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Geopolitics

Pro-Europe Parties Win Dutch Election, Extremists Lose Out

DE TELEGRAAF (The Netherlands), BBC NEWS, THE GUARDIAN (UK)

Worldcrunch

AMSTERDAM - Two Dutch centrist parties have secured an absolute parliamentary majority between them in Wednesday’s elections, reports The Guardian.

VVD, the party of liberal Prime Minister Mark Rutte, claimed victory with 41 seats, two more than center-left rivals Labor, which won 39.

According to BBC News, Dutch Liberal and Labor politicians are now expected to form a fractious coalition government tasked with implementing unpopular austerity measures.

While both parties are pro-EU, they have opposed polices on social and fiscal policy.

Dierderik Samson, the new Labor Party leader, has warned the Liberals that he would bargain hard in coalition talks.

Samson has advocated tax raises and public spending increase to create jobs, while Rutte’s policy echoes German Chancellor Angel Merkel's plans of strictly adhering to austerity measures to reduce the country’s deficit.

Coalition talks are officially due to begin next week, reports De Telegraaf.

The election was disastrous for Eurosceptic parties. The anti-immigrant Freedom Party of Geert Wilders won only 15 seats, well down on its previous 24.

The far-left Socialist Party, opposed to austerity and euro zone bailout, also secured 15 seats - the same score as in 2010.

The election was called after the Freedom Party withdrew its support to Mr Rutte and refused to approve budget cuts six months ago.

The official result of the election in the euro zone’s fifth largest economy will be confirmed next Monday.

Source: De Telegraaf

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Green Or Gone

Tracking The Asian Fishing "Armada" That Sucks Up Tons Of Seafood Off Argentina's Coast

A brightly-lit flotilla of fishing ships has reappeared in international waters off the southern coast of Argentina as it has annually in recent years for an "industrial harvest" of thousands of tons of fish and shellfish.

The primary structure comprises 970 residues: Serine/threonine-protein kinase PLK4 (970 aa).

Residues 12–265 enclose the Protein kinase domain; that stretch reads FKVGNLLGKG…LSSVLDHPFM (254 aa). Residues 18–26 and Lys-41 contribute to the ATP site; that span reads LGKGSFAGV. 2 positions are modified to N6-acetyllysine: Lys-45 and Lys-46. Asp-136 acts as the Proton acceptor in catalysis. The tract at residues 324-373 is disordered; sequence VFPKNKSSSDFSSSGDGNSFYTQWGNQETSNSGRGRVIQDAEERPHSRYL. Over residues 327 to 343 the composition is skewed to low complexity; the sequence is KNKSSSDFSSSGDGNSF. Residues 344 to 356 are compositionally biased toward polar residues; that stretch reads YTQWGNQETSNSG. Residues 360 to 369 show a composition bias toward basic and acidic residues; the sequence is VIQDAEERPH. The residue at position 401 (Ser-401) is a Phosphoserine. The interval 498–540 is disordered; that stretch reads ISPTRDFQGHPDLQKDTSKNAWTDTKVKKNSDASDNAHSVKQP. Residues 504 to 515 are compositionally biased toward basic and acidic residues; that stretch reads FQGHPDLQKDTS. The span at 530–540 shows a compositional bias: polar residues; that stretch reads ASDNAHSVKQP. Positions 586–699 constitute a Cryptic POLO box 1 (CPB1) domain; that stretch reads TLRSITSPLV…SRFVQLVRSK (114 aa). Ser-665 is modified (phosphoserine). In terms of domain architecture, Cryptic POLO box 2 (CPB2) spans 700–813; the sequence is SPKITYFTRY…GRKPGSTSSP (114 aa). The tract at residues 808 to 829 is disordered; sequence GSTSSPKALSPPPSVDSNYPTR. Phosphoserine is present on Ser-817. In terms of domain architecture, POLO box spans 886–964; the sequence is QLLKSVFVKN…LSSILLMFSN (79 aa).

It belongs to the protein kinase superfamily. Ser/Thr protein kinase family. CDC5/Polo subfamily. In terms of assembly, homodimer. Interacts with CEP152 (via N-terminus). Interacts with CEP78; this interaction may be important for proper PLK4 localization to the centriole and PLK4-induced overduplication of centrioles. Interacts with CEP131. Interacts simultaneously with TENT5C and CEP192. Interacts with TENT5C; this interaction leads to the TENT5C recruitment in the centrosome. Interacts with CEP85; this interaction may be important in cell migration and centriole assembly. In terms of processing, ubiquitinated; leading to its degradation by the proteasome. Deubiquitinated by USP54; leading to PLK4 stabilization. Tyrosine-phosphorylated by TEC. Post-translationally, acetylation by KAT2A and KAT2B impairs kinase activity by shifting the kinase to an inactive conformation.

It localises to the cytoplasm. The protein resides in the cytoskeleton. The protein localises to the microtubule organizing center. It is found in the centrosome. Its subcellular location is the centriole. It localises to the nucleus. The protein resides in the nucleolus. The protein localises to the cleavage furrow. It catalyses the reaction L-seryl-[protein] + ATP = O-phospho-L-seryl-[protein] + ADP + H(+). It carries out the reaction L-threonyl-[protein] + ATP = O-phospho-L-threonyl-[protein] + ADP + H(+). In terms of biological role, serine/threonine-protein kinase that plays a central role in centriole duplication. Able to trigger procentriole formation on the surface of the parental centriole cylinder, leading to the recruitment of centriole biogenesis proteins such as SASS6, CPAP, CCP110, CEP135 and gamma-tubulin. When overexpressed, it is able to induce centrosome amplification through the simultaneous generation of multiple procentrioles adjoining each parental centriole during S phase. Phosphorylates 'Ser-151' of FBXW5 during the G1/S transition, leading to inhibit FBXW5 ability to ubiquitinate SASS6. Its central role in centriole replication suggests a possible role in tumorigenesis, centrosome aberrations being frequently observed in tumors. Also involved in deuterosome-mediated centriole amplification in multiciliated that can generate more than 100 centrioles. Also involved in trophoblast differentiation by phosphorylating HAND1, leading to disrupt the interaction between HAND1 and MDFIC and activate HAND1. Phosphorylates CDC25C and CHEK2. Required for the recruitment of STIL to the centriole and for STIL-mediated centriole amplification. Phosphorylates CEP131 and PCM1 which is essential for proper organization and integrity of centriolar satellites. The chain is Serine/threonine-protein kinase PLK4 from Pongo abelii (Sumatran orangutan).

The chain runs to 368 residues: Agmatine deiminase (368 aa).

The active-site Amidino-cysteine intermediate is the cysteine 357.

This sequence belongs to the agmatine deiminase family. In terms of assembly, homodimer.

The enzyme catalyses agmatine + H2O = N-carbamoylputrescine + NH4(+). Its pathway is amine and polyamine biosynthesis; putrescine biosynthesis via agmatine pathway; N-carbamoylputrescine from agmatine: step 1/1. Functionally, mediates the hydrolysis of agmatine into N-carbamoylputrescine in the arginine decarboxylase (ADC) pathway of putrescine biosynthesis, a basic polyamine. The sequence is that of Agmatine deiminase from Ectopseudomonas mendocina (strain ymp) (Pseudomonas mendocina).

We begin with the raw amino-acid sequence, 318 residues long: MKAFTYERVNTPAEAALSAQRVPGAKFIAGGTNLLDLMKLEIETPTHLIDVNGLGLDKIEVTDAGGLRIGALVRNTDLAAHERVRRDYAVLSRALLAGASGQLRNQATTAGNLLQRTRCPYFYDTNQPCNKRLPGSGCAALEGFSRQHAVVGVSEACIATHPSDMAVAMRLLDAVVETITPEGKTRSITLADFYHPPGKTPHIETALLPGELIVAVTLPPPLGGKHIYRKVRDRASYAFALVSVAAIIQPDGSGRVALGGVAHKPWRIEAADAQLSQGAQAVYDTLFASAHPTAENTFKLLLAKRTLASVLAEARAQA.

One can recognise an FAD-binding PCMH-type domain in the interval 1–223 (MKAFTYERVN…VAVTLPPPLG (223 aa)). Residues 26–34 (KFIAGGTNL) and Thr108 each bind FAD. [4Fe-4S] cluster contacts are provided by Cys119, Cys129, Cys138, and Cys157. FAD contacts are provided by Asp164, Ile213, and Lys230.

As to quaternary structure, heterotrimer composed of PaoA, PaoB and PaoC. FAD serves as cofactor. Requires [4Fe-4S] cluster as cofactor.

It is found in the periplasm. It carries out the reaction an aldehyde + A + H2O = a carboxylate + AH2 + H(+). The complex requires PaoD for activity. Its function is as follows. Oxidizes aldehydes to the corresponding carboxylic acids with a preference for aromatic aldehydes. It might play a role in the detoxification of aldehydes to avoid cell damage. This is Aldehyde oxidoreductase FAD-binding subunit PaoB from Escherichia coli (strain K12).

Photo of dozens of crab traps

An estimated 500 boats gather annually off the coast of Patagonia

Claudio Andrade

BUENOS AIRES — The 'floating city' of industrial fishing boats has returned, lighting up a long stretch of the South Pacific.

Recently visible off the coast of southern Argentina, aerial photographs showed the well-lit armada of some 500 vessels, parked 201 miles offshore from Comodoro Rivadavia in the province of Chubut. The fleet had arrived for its vast seasonal haul of sea 'products,' confirming its annual return to harvest squid, cod and shellfish on a scale that activists have called an environmental blitzkrieg.

In principle the ships are fishing just outside Argentina's exclusive Economic Zone, though it's widely known that this kind of apparent "industrial harvest" does not respect the territorial line, entering Argentine waters for one reason or another.

For some years now, activists and organizations like Greenpeace have repeatedly denounced industrial-style fishing as exhausting marine resources worldwide and badly affecting regional fauna, even if the fishing outfits technically manage to evade any crackdown by staying in or near international waters.

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